Development and evaluation of the Ingwavuma receptive vocabulary test: A tool for assessing receptive vocabulary in isiZulu-speaking preschool children

South African Journal of Communication Disorders


 
 
Field Value
 
Title Development and evaluation of the Ingwavuma receptive vocabulary test: A tool for assessing receptive vocabulary in isiZulu-speaking preschool children
 
Creator Mazibuko, Xolisile Chimbari, Moses
 
Subject speech- language pathology, Language, Literacy Schistosomiasis; soil-transmitted helminth; cognitive skills; auditory memory; learning potential; Preschool aged children; isiZulu speakers
Description Background: This study used local resources- community members, photographer and speech therapists to develop a new test for screening receptive language skills and sought to determine its feasibility for use with a larger population in KwaZulu-Natal province, South Africa.Objectives: The aim of this study was to develop a one-word receptive vocabulary test appropriate for screening and diagnosis of isiZulu-speaking preschool-aged children. The objectives were (1) to determine sensitivity and specificity of the Ingwavuma Receptive Vocabulary Test (IRVT) and (2) to determine the relationship of IRVT scores with age, gender, time and the confounding variables of stunting and school.Method: The study was quantitative, cross-sectional and descriptive in nature. The IRVT was piloted before being administered to 51 children (4–6 years old). Statistical analysis of test item prevalence, correlations to confounding variables and validity measurements were conducted using Statistical Package for Social Scientists version 25 (SPSS 25).Results: The IRVT was able to profile the receptive skills for the preschool children in Ingwavuma. The mean raw score for boys was 35, and 32 for girls. There was a significant Pearson correlation between test scores and age (0.028, p 0.05) with a high effect size (Cohen’s d = 0. 949), gender (r = –0.032, p 0.05) with a medium effect size (Cohen’s d = 0.521) and school (r = 0.033, p 0.05) with a small effect size (Cohen’s d = 0.353). The sensitivity and specificity values were 66.7% and 33%, respectively. The test reliability (Cronbach’s alpha) was 0.739, with a good test–retest reliability.Conclusion: The IRVT has potential as a screening test for isiZulu receptive vocabulary skills amongst preschool children. This study contributes to a development of clinical and research resources for assessing language abilities.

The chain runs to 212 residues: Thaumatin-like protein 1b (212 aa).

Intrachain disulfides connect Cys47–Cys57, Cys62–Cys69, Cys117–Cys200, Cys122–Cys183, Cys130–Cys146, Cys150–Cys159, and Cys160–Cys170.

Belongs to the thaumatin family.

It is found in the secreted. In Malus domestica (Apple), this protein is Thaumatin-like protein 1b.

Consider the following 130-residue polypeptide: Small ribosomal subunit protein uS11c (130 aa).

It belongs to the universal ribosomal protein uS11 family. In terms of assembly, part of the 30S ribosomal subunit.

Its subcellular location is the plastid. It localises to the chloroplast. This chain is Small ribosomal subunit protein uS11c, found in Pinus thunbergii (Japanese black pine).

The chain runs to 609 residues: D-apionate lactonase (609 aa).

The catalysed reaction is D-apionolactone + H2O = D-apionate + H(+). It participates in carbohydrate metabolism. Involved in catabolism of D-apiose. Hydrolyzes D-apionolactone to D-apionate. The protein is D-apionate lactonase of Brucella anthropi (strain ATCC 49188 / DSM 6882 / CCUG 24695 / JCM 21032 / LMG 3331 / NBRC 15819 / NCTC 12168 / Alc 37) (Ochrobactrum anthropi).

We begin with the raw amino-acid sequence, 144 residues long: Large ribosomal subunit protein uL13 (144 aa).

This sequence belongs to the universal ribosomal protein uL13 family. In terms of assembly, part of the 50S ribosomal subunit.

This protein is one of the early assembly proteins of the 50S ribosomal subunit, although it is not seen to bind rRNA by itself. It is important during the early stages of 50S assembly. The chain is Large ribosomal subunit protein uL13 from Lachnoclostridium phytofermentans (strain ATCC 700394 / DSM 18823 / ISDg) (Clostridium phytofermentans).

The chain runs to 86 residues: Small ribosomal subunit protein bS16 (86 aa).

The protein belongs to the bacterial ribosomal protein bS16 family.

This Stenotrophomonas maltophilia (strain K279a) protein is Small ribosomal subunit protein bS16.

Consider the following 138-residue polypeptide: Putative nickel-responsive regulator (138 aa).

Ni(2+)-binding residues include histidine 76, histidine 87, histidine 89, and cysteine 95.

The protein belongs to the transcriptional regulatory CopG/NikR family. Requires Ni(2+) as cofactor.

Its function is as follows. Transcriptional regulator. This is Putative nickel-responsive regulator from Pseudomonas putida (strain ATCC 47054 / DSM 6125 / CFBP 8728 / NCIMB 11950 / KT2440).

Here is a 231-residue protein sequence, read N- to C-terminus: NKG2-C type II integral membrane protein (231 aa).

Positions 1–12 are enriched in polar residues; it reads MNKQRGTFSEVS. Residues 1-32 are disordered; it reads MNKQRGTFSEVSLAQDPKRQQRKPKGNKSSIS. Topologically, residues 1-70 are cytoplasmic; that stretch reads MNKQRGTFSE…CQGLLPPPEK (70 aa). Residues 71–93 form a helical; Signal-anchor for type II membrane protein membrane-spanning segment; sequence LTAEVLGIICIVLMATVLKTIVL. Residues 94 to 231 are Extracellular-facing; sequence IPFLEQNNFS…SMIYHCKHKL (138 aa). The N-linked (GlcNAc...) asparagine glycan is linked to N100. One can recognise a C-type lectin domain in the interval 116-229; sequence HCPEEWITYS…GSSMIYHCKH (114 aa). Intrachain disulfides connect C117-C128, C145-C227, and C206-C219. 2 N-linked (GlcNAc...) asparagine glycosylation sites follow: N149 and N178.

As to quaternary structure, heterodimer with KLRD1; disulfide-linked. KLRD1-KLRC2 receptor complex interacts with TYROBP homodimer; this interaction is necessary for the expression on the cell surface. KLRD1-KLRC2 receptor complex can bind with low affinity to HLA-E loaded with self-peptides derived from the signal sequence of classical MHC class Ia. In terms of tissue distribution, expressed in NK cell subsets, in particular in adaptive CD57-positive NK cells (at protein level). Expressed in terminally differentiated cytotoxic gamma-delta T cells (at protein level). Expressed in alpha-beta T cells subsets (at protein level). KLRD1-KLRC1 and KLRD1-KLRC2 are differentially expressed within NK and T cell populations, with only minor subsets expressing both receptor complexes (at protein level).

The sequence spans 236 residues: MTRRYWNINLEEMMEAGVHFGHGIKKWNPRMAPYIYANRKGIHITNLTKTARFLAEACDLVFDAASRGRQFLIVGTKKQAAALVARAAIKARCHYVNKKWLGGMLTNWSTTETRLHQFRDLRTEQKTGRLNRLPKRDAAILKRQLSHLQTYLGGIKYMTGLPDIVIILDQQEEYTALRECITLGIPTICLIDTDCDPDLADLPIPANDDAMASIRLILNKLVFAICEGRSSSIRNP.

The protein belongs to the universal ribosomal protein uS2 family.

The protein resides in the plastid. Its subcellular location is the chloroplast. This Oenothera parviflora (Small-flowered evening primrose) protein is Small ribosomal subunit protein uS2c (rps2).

Publisher AOSIS
 
Contributor University of KwaZulu-Natal College of health Sciences University of Edinburgh-British Academy Project
Date 2020-11-19
 
Type info:eu-repo/semantics/article info:eu-repo/semantics/publishedVersion — quantitative, analytical, cross-sectional
Format text/html application/epub+zip text/xml application/pdf
Identifier 10.4102/sajcd.v67i1.780
 
Source South African Journal of Communication Disorders; Vol 67, No 1 (2020); 10 pages 2225-4765 0379-8046
 
Language eng
 
Relation info:eu-repo/grantAgreement/EC/FP7/170139 https://sajcd.org.za/index.php/sajcd/article/view/780/1402 https://sajcd.org.za/index.php/sajcd/article/view/780/1401 https://sajcd.org.za/index.php/sajcd/article/view/780/1403 https://sajcd.org.za/index.php/sajcd/article/view/780/1400
 
Coverage South Africa; Africa preschool ; 4-6years 4-6 years, isiZulu speaking, African
Rights info:eu-repo/semantics/openAccess Copyright (c) 2020 Xolisile Mazibuko, Moses Chimbari https://creativecommons.org/licenses/by/4.0